IMF Report Calls for Japan to Consider "Fresh Look" at Abenomics Policy Strategy
The world’s third largest economy should consider taking a “fresh look” at the economic policy strategy known as “Abenomics,” according to a report issued by the International Monetary Fund (IMF) last week on Japan. While noting that Tokyo has played a “leadership role” on trade liberalisation, the Fund noted that additional structural reforms are needed to ensure the Japanese economy remains on track.
The IMF “Article IV Consultation” comes just weeks after Shinzo Abe ensured the continued leadership of his party, and therefore his position as prime minister, through 2021. The Japanese premier, who was briefly prime minister from 2006-2007, has been continuously in office since late 2012. (See Bridges Weekly, 20 September 2018)
The IMF holds these consultations with its member countries as part of its efforts to minor the health of their economy, looking at areas such as monetary and fiscal policy, institutions, risks factors, and related subjects. IMF Managing Director Christine Lagarde told reporters last week in Tokyo that the Fund was specifically interested in seeing how demographic challenges were affecting the domestic economy, along with possible ways forward.
The Fund has projected that Japan’s economic growth will hit 1.1 percent this year, which it said was “above its estimated potential,” while noting that inflation is not yet at the desired levels. It also expressed concern over public debt levels and household incomes.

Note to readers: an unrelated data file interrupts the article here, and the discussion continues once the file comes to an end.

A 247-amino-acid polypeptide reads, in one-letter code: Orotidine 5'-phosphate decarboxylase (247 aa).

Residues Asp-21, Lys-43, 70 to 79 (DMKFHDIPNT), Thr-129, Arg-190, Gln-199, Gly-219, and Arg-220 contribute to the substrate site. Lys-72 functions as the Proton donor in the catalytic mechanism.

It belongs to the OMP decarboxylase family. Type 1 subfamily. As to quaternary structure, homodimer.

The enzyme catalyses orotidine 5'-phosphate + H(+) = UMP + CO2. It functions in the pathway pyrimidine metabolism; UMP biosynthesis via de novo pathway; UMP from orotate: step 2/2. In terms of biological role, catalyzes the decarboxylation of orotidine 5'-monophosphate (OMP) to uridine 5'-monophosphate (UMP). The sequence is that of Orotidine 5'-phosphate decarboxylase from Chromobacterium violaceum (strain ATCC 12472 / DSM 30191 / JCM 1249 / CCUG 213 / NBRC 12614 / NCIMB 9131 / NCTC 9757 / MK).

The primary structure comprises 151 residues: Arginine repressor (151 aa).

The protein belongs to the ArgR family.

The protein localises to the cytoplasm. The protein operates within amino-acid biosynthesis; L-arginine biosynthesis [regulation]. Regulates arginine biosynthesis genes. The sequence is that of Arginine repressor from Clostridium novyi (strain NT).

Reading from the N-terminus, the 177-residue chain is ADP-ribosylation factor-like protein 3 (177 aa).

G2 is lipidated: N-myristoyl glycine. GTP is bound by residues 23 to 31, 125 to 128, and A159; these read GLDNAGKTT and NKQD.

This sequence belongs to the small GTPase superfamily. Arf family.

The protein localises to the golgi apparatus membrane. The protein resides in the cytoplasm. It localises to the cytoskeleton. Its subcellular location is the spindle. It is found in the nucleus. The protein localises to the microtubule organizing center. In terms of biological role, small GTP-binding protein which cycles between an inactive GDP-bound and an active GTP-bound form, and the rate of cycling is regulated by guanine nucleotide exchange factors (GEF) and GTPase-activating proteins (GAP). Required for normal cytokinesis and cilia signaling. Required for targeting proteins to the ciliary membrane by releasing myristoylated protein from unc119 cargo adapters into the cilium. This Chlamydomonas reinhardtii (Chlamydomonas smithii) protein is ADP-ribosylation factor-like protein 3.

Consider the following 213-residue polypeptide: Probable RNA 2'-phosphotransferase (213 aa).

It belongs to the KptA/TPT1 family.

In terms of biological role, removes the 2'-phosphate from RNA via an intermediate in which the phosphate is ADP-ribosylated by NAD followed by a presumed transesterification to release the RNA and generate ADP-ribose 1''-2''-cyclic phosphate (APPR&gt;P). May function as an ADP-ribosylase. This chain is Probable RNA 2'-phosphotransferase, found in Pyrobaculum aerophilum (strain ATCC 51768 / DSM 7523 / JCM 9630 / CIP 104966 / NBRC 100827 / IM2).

“These challenges will only grow as Japan’s population ages and shrinks – by a projected 25 percent over the next 40 years,” the report says, with these same challenges posing adverse implications for economic growth. Productivity growth may also be muted unless the country undertakes reforms of its labour market.
The Fund assessment makes recommendations in a series of areas, building them partly around the three “arrows” of Abenomics, namely fiscal stimulus, monetary easing, and structural reforms.
“The strategy of Abenomics remains appropriate, but reinvigorated and credible policies are needed,” the IMF said. Structural reforms should receive a “heavy emphasis” in this process, including taking measures to bring in more women, as well as workers from abroad and older workers, into the labour force, while taking a series of policy steps to tackle gendered barriers to work. Taking more steps to support small and medium-sized enterprises (SMEs) is also key, the Fund said.
Moreover, the IMF warned that risks may loom on the horizon, including from “heightened uncertainty” fuelled by “trade or geopolitical tensions.” Combined with a reduction in global demand, the Fund suggested that these factors might ultimately “undermine growth, trigger yen appreciation and equity market shocks, and renew deflationary risks” in the short-term.
The Fund report also said that “further removal of tariff and non-tariff barriers in the context of multilateral trade agreements would boost Japanese investment and growth.”